Adama Traore, Dan James and five other wingers who mastered the art of flattering to deceive

As Wolves' Adama Traore digs out his suitcases, with a possible move to Spurs on the cards, Planet Sport checks out the pacy wingers for whom flattering to deceive has become an art form.

We all love a winger. It's universal and something that unites all soccer fans.

There really is nothing more likely to get you off your seat than watching a speedy winger scorch past a full-back, get to the byline and fire in a juicy cross for the onrushing striker.

Wolves and Spain winger Adama Traore could be on the verge of a big move to Tottenham according to our sister site Teamtalk, and he's certainly a player who, on his day, can entertain a crowd with his pace.

But like many flying wingers the end product doesn't always match the promise.

So, with that in mind, Planet Sport celebrate wingers who mastered the art of flattering to deceive.

Adama Traore

Wolves winger Adama Traore

The Spaniard is without question the strongest and most powerful carrier of the ball in the division - famously covering his arms in baby oil before matches to prevent defenders from being able to get a hold of him.

And yet, Traore is at his fourth club, one of those being Barcelona, and he hasn't really established himself as an indispensable force for any of them.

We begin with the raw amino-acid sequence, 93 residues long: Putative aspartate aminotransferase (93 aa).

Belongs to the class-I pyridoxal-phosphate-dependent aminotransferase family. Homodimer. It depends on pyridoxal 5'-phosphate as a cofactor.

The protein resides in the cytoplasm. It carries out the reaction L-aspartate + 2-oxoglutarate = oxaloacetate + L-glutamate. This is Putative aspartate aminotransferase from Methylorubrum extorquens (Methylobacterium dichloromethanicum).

So, while many have lauded Traore as the most exciting player in the Premier League, there will be plenty more arguing he is the most frustrating.

In 18 appearances this season, granted eight off the bench, he's yet to score or provide an assist. He's even made more backward passes (90) than forward ones (51).

At the moment we are not quite sure what Antonio Conte sees in him. Maybe the Italian will be the manager who turns Traore into a superstar. Maybe he will be the one who quietly ushers him out on a free.

Dan James

Leeds winger Dan James

Even if you didn't catch his increasingly sporadic appearances for Manchester United, Euro 2020 should have taught you all you need to know about James.

He consistently looked like Wales' most dangerous player, yet the end product was never really there.

There is definitely a player in there somewhere and you would have backed Marcelo Bielsa to bring it out. But James is hardly pulling up any trees at Elland Road and is still firmly in the 'flatters to deceive' category.

In 17 appearances this season, James has scored twice, with one assist, and only supplied 43 crosses at 9% accuracy rate. Meanwhile the Premier League's top crosser, Trent Alexander-Arnold has fired in over 150, 31% of those accurate.

Jesper Blomqvist

Jesper Blomqvist in action for Manchester United

Blomqvist was tipped for the top early after emerging in Sweden for IFK Gothenberg, with comparisons to Ryan Giggs immediately made.

He was definitely as quick as Giggs - without the ball at least - and he had the chance to compete with the Welshman for a place in the Man Utd team after a failed spell in Italy.

However, while Blomqvist had the pace, he never had the delivery, and too often he powerfully yet gracefully danced down the left for next to no reward.

Things didn't get any better for him at Everton either, and he ultimately failed to fulfil his early promise.

Victor Moses

Victor Moses at Chelsea